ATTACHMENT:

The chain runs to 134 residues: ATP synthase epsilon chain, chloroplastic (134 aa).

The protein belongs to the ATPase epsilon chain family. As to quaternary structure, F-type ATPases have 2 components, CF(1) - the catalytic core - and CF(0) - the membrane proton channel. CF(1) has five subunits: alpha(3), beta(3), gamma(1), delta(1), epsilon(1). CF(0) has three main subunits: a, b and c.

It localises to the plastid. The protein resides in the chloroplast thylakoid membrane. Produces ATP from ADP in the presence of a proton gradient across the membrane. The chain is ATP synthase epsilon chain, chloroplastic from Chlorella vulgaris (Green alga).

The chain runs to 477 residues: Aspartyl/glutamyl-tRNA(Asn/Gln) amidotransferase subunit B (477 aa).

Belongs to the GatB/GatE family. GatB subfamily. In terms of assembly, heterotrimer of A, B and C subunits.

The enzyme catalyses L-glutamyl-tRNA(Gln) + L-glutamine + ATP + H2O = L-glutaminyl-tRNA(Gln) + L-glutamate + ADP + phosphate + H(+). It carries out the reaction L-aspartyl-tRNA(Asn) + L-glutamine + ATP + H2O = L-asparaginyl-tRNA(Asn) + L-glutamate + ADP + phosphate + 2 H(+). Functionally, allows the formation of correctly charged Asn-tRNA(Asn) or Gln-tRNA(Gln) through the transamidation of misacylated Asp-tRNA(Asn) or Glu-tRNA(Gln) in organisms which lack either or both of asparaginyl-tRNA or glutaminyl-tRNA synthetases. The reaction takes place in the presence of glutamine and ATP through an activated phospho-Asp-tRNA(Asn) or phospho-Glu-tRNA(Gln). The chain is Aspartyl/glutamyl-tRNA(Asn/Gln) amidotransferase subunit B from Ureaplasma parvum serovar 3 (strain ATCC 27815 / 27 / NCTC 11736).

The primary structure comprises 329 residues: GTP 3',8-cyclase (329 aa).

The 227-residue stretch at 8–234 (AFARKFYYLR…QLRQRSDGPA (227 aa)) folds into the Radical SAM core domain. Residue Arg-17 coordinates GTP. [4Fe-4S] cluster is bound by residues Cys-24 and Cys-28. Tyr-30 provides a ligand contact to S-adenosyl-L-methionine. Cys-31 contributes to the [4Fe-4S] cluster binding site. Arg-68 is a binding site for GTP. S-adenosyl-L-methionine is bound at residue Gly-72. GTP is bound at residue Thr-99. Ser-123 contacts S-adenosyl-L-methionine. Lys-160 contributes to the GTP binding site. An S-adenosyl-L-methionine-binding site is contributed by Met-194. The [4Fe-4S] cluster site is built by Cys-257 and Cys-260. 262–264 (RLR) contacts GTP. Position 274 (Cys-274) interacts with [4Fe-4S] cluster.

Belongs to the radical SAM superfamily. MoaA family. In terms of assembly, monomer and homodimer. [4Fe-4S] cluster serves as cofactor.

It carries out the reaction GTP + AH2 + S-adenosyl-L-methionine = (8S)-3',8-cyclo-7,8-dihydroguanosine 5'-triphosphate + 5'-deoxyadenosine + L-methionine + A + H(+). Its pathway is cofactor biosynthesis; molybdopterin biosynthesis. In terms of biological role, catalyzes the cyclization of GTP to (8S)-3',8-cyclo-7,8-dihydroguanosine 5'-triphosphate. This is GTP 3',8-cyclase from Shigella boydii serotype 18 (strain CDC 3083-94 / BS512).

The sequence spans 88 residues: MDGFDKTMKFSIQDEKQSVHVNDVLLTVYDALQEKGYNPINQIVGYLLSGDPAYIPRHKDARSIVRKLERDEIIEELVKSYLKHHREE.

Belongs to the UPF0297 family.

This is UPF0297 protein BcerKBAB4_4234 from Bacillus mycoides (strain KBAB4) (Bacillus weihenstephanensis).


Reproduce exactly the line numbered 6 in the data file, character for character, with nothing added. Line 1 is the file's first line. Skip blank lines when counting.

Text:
The enzyme catalyses L-glutamyl-tRNA(Gln) + L-glutamine + ATP + H2O = L-glutaminyl-tRNA(Gln) + L-glutamate + ADP + phosphate + H(+). It carries out the reaction L-aspartyl-tRNA(Asn) + L-glutamine + ATP + H2O = L-asparaginyl-tRNA(Asn) + L-glutamate + ADP + phosphate + 2 H(+). Functionally, allows the formation of correctly charged Asn-tRNA(Asn) or Gln-tRNA(Gln) through the transamidation of misacylated Asp-tRNA(Asn) or Glu-tRNA(Gln) in organisms which lack either or both of asparaginyl-tRNA or glutaminyl-tRNA synthetases. The reaction takes place in the presence of glutamine and ATP through an activated phospho-Asp-tRNA(Asn) or phospho-Glu-tRNA(Gln). The chain is Aspartyl/glutamyl-tRNA(Asn/Gln) amidotransferase subunit B from Ureaplasma parvum serovar 3 (strain ATCC 27815 / 27 / NCTC 11736).